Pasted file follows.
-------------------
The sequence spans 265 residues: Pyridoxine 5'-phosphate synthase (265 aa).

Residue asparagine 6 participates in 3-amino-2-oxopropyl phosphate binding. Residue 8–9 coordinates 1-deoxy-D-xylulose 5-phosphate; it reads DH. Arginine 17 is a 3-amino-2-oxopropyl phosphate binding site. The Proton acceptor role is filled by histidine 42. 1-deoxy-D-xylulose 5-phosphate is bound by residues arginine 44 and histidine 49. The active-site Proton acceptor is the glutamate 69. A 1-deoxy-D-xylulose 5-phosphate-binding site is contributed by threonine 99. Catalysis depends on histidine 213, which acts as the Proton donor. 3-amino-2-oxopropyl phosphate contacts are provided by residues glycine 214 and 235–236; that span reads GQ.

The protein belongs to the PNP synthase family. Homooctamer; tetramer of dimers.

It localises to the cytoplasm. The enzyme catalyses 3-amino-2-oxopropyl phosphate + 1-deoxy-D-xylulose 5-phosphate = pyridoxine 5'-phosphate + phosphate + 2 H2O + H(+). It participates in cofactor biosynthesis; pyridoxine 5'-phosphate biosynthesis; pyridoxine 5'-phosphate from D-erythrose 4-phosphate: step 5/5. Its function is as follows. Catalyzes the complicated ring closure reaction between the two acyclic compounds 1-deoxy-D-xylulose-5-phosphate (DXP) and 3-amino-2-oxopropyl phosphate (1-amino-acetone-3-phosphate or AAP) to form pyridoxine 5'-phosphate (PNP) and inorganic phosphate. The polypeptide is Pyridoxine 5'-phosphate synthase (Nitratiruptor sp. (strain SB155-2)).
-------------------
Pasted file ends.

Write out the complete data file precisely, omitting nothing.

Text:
The sequence spans 265 residues: Pyridoxine 5'-phosphate synthase (265 aa).

Residue asparagine 6 participates in 3-amino-2-oxopropyl phosphate binding. Residue 8–9 coordinates 1-deoxy-D-xylulose 5-phosphate; it reads DH. Arginine 17 is a 3-amino-2-oxopropyl phosphate binding site. The Proton acceptor role is filled by histidine 42. 1-deoxy-D-xylulose 5-phosphate is bound by residues arginine 44 and histidine 49. The active-site Proton acceptor is the glutamate 69. A 1-deoxy-D-xylulose 5-phosphate-binding site is contributed by threonine 99. Catalysis depends on histidine 213, which acts as the Proton donor. 3-amino-2-oxopropyl phosphate contacts are provided by residues glycine 214 and 235–236; that span reads GQ.

The protein belongs to the PNP synthase family. Homooctamer; tetramer of dimers.

It localises to the cytoplasm. The enzyme catalyses 3-amino-2-oxopropyl phosphate + 1-deoxy-D-xylulose 5-phosphate = pyridoxine 5'-phosphate + phosphate + 2 H2O + H(+). It participates in cofactor biosynthesis; pyridoxine 5'-phosphate biosynthesis; pyridoxine 5'-phosphate from D-erythrose 4-phosphate: step 5/5. Its function is as follows. Catalyzes the complicated ring closure reaction between the two acyclic compounds 1-deoxy-D-xylulose-5-phosphate (DXP) and 3-amino-2-oxopropyl phosphate (1-amino-acetone-3-phosphate or AAP) to form pyridoxine 5'-phosphate (PNP) and inorganic phosphate. The polypeptide is Pyridoxine 5'-phosphate synthase (Nitratiruptor sp. (strain SB155-2)).